critical plane for both the normal stress criterion and the Findley criterion. This
assumption is only done here to explain the advantages of the ASMEmethod.
The proportional method of determining stress values, will yield the maximum shear
stress amplitude on the plane as
a
() =
1
2
[(, t
1
) (, t
1
)]. The shear stresses
occurring at the points in time t
1
and t
2
are used. The normal stress amplitude may
be determined as
a
() =
1
2
[(, t
3
) (, t
1
)] =
1
2
[(, t
3
) (, t
2
)], as the normal
stress occurring at t
1
and t
2
are equal. The mean stress components are determined
accordingly.
The normal stress criterion makes use of both
a
() and
m
(), while the shear
stress components on the plane are disregarded. The normal stresses occurring in
the relative vicinity of t
3
then govern the predictions made by the criterion. The
Findley criterion utilizes both
a
() and
max
(), and while the largest
a
() is found
around t
1
and t
2
, the maximum normal stress occurs at t
3
. Since t
3
t
1
, t
2
it is not
obvious how the normal stress may have a direct, physical inuence on the fatigue
damage. This aspect is however neglected when using the proportional method. The
determined stressvalues are used indiscriminately, only in capacity of occurring on
the same plane throughout the cycle.
..
t
.
(), ()
.
t
1
.
t
2
.
t
3
.
()
.
()
1
Figure 6.3.1.: Stress cycle with one shear and one normal stress component.
The proposed ASMEmethod attempts to remedy this by using stresscomponents
calculated on intervals between two points in time, where the stresses are hypothes
ized to have a specic relevance to each other. Stress components for an interval
[
W
predicted by the normal stress criterion should be below the
ar
W
values for the criteria based on shear stress. It is however above these values,
which is intriguing. The summaries are mainly done for combinations of one normal
stress together with a shear stress, and do not provide sucient information on cases
where two normal stresses are present. The low value of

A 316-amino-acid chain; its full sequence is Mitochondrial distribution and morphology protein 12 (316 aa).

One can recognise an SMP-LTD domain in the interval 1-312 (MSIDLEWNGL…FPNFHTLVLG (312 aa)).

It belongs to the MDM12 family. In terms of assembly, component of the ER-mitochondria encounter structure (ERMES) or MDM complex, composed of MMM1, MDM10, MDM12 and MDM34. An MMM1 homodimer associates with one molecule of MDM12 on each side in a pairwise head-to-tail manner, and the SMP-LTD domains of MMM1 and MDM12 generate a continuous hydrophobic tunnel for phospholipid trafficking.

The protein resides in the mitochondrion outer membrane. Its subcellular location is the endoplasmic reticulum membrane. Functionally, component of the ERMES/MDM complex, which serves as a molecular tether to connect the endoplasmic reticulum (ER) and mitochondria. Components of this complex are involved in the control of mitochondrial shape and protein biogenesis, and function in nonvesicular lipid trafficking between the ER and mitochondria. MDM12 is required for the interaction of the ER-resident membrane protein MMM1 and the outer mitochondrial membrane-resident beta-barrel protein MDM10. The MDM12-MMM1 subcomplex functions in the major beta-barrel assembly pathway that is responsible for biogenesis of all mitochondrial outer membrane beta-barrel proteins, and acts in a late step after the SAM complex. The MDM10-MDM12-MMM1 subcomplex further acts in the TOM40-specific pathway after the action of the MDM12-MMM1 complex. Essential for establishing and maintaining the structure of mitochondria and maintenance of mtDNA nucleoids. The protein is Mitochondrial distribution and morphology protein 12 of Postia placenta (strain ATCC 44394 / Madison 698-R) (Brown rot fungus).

crit
also show that the crit
ical plane is quite close to the xaxis, which indicates that the fatigue assessment is
dominated by the quite large
x
xmax
component. Assuming the fatigue assessment
52
6.5. A Note on the Availability of Fatigue TestData
is dominated by the
x
xmax
component, which might be a more than reasonable as
sumption, this would correspond to the bottom right corner of a fatigue assessment
diagram. The overall similarity of the the
ar
W
values support this.
The ASMEcriterion however stands out as the most nonconservative. Since it
does not take mean stresses into account, this is reasonable, as the other criteria
account for mean stresses and are expected to yield predictions closer to failure on
the conservative side.
6.5. A Note on the Availability of Fatigue
TestData
This thesis builds on a now long tradition of comparing multiaxial fatigue criteria
with tests found in the literature. In this regard it falls in line with several works
based on the same basic pattern. Older criteria are compared with a newly proposed
criterion or assessment method, using limited test data collected from the literature,
often from unreliable sources. It is clear that the topic of fatigue test data for
proportional and nonproportional data deserves to be discussed further.
As table 4.1 shows, an extensive search after usable and trustworthy experimental
results was conducted. Gathering such experimental data proved to be a long, and
often frustrating process, during which several concerns was discovered.
The availability of readily usable fatigue test results is a major issue. Countless
experiments have been performed, but several authors only publish the results and
are content with referring to the test data used. In the rare case that the test data
are presented, it is often in the form of graphs that require a potential inaccurate
reading in order to become usable. Several citations are also lacking in accuracy, as
they occasionally hail nonprimary sources as the origin of the data.
With the apparent demand of usable experimental data, researchers are forced to
carry out own investigations or make do with tests provided in the literature. As so
few new experiments are published, most of the available data stem from relatively
old sources. The test series performed by Nishihara & Kawamoto [27], Lempp [38],
Zenner et al. [35, 33] and Froustey & Lasserre [24] are among the most frequently
cited. This in itself is problematic for a number of reasons. The Nishihara &
Kawamoto data were published in Japan in 1945. The original Japanese paper is